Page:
Fair trade and community supported agriculture (CSA) as middle class social movements in Hong Kong

Van Wijk, Sheilla (2014). Fair trade and community supported agriculture (CSA) as middle class social movements in Hong Kong PhD Thesis, School of Social Science, The University of Queensland. doi:10.14264/uql.2014.394

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Author Van Wijk, Sheilla
Thesis Title Fair trade and community supported agriculture (CSA) as middle class social movements in Hong Kong
School, Centre or Institute School of Social Science
Institution The University of Queensland
DOI 10.14264/uql.2014.394
Publication date 2014-10-30
Thesis type PhD Thesis
Open Access Status Other
Supervisor Lynda Cheshire
David Ip
Total pages 302
Language eng
Subjects 1608 Sociology
Formatted abstract
This thesis seeks to understand why certain segments of the Hong Kong middle class are choosing to mobilize around issues of Fair Trade and Community Supported Agriculture (CSA). It utilizes a case study approach to address the key research question as to why these social phenomena have arisen in such an unlikely setting as Hong Kong, one of the world’s most capitalist and urbanized societies. In addition, the thesis interrogates whether the alternative food networks (AFNs) of Fair Trade and CSA can be considered new social movements (NSMs) by examining the extent to which they engage with NSM theories. It explores how issues of identity, ideology and morality intersect and influence the lifestyles and practices of the participants and suggests that these members of the middle class may, indeed, constitute a new social category in Hong Kong.

The research was conducted in Hong Kong over a period of four months using a qualitative case study approach. The participants’ values, beliefs and attitudes to the environment, sustainable development and global trade are explored through twenty four in-depths interviews. Documentary evidence and participant observation of farmers’ markets, Fair Trade events and Local Exchange Trading System (LETS) schemes provided additional and complementary sources of data needed to address the research questions.

This study shows that the participants are actively involved in constructing ideologies of resistance that are broadly aimed at opposing the process of neoliberal globalization. This manifested through the building of the moral economies of Fair Trade and CSA, which became expressions of the participants’ specific values and beliefs concerning food production, consumption and distribution. The thesis argues that a primary motivation behind the participants’ active engagement with Fair Trade and CSA is to forge new social identities as a means of altering their ascribed social class. Drawing on the theoretical work of Bourdieu (1984), it is argued that through habitus transformation (as opposed to social reproduction), the middle class participants are attempting to re-position themselves as a new fraction of the middle class. It is suggested that the participants’ involvement in Fair Trade represents a social and cultural struggle between competing fractions of the Hong Kong middle class to define what is best for society and the world generally.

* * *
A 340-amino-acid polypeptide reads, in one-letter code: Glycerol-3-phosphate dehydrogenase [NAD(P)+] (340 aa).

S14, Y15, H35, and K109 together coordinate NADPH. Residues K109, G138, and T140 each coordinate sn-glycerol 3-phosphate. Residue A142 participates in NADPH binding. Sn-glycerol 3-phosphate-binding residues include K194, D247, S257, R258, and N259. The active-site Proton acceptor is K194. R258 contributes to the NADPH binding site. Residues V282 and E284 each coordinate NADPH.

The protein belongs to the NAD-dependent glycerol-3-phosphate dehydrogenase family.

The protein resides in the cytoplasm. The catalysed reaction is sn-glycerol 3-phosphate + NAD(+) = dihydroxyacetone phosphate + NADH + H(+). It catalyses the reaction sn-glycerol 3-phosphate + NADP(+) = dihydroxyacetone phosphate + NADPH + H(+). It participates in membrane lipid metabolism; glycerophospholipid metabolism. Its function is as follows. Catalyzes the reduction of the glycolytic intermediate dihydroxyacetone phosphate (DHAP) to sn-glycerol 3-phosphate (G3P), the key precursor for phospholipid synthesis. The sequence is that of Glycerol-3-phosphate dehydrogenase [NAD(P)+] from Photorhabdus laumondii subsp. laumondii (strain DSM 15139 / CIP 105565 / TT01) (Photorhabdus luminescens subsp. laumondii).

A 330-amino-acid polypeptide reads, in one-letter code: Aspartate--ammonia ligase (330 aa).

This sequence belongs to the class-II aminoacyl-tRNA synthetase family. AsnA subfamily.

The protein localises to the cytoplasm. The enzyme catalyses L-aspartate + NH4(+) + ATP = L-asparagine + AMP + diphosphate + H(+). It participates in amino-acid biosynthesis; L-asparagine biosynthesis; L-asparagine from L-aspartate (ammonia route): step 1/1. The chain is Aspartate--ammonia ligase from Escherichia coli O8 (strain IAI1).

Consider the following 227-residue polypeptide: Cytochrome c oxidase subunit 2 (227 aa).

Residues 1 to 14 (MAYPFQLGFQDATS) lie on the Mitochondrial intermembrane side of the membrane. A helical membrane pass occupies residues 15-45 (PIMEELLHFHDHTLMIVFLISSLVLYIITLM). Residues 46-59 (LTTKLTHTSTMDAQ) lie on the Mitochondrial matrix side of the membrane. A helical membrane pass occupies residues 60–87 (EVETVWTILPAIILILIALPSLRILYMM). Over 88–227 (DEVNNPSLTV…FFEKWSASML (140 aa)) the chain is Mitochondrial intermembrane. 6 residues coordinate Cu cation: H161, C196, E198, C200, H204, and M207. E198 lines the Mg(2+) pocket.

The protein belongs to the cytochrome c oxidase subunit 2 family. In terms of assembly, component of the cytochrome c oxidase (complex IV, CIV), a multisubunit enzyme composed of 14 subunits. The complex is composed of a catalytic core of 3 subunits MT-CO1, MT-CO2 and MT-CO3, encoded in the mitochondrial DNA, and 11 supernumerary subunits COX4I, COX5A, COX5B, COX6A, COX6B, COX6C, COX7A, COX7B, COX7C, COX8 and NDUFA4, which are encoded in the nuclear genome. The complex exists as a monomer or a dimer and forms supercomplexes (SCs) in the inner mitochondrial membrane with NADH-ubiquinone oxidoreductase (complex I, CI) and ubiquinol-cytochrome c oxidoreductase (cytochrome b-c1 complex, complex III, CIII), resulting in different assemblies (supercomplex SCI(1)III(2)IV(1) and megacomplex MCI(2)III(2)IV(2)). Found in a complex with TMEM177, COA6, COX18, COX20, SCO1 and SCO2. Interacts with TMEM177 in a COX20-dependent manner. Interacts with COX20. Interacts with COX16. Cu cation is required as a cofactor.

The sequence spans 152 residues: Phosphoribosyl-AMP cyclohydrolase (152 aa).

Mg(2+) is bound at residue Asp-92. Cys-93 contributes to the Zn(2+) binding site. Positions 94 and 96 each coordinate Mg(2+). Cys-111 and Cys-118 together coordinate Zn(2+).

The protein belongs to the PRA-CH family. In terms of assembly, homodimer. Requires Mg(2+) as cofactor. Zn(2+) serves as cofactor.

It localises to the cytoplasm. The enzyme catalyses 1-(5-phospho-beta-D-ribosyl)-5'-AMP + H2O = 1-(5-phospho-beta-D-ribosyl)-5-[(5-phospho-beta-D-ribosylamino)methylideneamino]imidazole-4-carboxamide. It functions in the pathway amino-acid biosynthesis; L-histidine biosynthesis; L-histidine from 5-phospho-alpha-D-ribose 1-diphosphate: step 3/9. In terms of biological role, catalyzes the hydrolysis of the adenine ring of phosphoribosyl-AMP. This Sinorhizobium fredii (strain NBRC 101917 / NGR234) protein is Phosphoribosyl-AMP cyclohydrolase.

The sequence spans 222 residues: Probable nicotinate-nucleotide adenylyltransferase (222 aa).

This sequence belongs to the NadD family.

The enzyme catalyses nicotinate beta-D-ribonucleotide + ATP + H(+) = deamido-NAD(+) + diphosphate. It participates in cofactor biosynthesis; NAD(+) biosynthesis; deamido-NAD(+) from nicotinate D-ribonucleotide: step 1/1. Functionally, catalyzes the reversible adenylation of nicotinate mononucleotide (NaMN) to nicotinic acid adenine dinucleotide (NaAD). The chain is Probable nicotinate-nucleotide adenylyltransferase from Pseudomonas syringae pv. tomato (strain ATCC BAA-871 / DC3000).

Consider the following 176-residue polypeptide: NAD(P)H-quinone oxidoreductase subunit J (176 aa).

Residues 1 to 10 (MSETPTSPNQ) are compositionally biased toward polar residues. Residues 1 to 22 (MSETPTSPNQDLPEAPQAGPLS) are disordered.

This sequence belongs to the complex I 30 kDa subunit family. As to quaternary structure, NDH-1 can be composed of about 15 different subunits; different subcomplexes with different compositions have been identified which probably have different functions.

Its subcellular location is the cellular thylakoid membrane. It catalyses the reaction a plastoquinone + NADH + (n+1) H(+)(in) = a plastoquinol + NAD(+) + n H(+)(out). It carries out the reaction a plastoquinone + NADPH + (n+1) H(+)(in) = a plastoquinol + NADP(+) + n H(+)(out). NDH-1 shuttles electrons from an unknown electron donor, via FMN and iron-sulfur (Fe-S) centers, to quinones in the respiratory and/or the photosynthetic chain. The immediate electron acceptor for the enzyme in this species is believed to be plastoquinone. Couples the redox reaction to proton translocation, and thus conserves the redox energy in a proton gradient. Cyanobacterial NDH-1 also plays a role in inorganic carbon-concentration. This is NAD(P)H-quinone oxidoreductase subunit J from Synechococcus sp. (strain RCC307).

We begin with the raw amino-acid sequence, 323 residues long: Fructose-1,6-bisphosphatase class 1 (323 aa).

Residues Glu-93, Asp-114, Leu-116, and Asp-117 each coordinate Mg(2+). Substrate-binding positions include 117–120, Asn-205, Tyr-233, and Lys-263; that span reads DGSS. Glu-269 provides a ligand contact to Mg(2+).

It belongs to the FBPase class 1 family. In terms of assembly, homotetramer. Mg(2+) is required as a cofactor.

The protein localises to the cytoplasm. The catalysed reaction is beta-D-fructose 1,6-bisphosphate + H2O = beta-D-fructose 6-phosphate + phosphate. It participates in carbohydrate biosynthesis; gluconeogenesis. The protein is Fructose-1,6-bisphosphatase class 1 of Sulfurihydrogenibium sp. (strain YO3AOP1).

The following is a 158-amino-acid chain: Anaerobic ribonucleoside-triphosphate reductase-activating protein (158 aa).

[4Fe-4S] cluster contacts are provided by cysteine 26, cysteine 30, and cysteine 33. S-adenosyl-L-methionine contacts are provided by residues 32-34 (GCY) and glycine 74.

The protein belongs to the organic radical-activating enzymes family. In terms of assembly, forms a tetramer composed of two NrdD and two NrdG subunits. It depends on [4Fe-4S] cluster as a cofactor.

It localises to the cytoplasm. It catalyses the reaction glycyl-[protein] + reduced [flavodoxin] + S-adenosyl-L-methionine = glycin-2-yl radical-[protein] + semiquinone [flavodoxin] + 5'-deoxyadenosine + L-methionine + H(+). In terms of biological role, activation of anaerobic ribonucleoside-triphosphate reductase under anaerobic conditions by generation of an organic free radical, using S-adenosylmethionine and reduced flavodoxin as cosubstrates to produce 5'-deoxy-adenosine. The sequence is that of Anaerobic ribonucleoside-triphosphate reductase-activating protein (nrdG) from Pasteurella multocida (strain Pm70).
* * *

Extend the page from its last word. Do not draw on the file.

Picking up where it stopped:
The thesis is important for a number of reasons. First, it addresses the paucity of research on the study of social movements in Hong Kong and aims to add to the growing body of knowledge on NSMs emerging in the postcolonial era. Second, the thesis demonstrates that class has utility as an explanatory variable in social movement analysis. Third, the findings of this case study appear to refute the common perception of the Hong Kong middle class as politically passive and uninterested in organizing and staging movements that are less concerned with monetary gains.
Keyword Fair trade
Community supported agriculture
Social movements
Middle class
Hong Kong

Document type: Thesis
Collections: UQ Theses (RHD) - Official
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Created: Thu, 23 Oct 2014, 06:45:55 EST by Ms Sheilla Van Wijk on behalf of Scholarly Communication and Digitisation Service